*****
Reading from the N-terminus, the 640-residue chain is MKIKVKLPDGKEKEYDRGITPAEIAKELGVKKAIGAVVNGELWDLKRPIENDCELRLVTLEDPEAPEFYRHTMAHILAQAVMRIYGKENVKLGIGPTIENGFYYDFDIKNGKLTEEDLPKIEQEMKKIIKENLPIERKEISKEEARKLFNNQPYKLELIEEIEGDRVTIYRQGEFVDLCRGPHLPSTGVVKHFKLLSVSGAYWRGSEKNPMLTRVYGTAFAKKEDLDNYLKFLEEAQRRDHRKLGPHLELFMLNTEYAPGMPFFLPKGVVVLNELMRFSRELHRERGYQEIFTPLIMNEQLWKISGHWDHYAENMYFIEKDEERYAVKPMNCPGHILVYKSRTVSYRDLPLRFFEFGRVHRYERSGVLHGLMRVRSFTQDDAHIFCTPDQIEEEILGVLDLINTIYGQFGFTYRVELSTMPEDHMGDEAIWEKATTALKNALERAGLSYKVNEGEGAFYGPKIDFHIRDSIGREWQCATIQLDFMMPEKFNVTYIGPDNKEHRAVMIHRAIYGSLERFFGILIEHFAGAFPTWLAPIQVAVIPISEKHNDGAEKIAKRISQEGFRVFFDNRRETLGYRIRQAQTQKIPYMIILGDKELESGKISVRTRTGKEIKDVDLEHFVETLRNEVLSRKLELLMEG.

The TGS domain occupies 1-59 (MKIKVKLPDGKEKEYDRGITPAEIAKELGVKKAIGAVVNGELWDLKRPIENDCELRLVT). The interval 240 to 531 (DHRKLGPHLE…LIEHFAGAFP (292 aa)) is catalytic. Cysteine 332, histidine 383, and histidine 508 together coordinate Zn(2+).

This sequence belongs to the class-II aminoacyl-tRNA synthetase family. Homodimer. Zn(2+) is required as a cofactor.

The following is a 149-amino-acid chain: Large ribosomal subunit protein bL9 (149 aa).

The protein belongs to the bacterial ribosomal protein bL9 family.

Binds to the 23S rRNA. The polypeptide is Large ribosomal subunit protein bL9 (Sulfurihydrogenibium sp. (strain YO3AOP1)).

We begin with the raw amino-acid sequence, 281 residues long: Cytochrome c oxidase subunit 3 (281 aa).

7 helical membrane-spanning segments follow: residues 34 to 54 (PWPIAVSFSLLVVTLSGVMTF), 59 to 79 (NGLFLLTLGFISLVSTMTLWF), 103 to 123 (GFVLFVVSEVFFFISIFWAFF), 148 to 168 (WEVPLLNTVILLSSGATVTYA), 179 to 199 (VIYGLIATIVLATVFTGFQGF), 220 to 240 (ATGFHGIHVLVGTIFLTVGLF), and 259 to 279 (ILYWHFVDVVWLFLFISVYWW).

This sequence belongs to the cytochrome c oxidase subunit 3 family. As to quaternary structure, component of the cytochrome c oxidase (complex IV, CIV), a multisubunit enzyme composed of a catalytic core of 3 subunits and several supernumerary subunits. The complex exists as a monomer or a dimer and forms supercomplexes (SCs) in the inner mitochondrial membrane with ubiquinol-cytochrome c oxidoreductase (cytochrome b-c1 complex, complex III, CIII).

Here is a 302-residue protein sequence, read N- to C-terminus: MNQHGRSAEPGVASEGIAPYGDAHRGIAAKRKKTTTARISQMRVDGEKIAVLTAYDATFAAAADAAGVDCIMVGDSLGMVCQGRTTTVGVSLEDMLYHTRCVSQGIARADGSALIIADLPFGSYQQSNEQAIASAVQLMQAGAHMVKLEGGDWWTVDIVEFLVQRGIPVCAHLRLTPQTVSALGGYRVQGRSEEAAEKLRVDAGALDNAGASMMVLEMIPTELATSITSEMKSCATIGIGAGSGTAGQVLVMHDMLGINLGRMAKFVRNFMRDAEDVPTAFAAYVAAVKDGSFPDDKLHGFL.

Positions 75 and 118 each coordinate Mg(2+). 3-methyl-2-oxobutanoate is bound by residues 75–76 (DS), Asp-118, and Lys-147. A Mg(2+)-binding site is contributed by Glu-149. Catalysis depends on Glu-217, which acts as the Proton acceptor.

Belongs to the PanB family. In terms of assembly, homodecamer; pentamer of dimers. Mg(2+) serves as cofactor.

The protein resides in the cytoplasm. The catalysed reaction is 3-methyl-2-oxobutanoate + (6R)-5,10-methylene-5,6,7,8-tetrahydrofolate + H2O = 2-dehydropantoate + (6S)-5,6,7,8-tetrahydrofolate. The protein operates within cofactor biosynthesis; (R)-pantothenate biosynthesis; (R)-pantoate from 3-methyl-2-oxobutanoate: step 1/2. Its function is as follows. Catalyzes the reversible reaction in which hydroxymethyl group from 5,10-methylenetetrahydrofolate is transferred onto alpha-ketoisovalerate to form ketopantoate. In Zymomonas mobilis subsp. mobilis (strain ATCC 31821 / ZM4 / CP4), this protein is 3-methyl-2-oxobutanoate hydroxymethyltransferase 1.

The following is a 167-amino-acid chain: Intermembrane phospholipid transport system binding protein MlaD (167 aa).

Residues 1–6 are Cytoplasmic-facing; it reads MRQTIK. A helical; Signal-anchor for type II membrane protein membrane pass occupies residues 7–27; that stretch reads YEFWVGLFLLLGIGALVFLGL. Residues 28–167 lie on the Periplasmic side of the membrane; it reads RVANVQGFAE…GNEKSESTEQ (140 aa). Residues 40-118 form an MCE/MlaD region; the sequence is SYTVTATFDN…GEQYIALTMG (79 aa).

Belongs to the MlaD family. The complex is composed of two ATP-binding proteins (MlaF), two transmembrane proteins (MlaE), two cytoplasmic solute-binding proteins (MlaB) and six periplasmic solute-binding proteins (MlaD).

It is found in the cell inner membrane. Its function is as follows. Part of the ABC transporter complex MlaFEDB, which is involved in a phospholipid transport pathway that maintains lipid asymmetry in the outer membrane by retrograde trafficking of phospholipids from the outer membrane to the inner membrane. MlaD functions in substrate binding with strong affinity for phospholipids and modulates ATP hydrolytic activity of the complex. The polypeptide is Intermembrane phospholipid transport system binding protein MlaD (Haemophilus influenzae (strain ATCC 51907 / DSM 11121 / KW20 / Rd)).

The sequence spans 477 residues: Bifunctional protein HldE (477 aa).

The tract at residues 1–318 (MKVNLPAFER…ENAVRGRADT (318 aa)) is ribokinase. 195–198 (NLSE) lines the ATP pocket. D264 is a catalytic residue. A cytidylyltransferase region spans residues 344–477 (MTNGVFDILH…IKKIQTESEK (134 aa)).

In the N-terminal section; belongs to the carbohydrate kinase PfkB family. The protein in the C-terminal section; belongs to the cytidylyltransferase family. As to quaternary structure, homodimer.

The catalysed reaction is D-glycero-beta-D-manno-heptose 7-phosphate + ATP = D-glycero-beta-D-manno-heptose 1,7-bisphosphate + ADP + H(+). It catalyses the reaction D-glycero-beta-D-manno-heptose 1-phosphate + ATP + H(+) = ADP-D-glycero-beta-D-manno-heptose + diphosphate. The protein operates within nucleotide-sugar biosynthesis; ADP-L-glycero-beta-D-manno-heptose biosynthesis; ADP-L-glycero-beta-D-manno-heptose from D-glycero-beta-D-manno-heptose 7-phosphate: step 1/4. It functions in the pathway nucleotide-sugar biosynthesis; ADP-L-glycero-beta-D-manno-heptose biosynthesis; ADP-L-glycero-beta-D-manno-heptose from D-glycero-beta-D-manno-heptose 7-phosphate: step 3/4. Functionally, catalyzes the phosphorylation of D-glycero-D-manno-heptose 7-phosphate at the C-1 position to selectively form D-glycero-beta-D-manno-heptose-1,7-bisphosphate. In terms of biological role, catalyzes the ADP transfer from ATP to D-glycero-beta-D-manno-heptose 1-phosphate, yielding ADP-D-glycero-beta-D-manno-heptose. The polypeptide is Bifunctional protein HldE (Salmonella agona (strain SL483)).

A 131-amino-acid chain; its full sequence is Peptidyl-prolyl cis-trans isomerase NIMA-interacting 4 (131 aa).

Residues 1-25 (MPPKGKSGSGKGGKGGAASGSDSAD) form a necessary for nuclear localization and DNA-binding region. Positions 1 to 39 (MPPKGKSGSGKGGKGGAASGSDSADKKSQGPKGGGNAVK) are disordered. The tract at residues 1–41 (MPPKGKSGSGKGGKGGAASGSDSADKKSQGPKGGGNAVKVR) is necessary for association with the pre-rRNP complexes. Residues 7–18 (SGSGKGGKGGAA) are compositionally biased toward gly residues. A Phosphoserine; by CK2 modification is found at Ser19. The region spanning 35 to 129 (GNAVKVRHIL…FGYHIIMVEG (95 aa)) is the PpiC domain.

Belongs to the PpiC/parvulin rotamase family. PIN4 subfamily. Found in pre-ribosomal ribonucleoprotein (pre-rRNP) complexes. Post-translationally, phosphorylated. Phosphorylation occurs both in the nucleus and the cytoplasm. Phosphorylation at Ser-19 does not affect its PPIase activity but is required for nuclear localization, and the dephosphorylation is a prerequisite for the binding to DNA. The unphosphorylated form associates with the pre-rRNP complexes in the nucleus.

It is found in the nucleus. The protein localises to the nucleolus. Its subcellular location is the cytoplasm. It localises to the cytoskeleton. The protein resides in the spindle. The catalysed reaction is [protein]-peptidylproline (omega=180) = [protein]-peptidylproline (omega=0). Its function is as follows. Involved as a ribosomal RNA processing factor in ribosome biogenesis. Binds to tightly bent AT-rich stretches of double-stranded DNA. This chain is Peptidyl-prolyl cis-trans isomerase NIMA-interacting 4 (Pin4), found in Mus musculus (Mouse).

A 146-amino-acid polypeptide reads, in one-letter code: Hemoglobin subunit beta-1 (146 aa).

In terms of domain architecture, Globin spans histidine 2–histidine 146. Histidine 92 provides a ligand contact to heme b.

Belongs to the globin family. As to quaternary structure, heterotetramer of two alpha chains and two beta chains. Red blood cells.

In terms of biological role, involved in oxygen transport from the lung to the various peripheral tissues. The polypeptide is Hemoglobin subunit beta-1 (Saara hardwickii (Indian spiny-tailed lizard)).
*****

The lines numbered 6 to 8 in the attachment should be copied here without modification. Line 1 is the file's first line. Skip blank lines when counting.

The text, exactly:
Binds to the 23S rRNA. The polypeptide is Large ribosomal subunit protein bL9 (Sulfurihydrogenibium sp. (strain YO3AOP1)).

We begin with the raw amino-acid sequence, 281 residues long: Cytochrome c oxidase subunit 3 (281 aa).

7 helical membrane-spanning segments follow: residues 34 to 54 (PWPIAVSFSLLVVTLSGVMTF), 59 to 79 (NGLFLLTLGFISLVSTMTLWF), 103 to 123 (GFVLFVVSEVFFFISIFWAFF), 148 to 168 (WEVPLLNTVILLSSGATVTYA), 179 to 199 (VIYGLIATIVLATVFTGFQGF), 220 to 240 (ATGFHGIHVLVGTIFLTVGLF), and 259 to 279 (ILYWHFVDVVWLFLFISVYWW).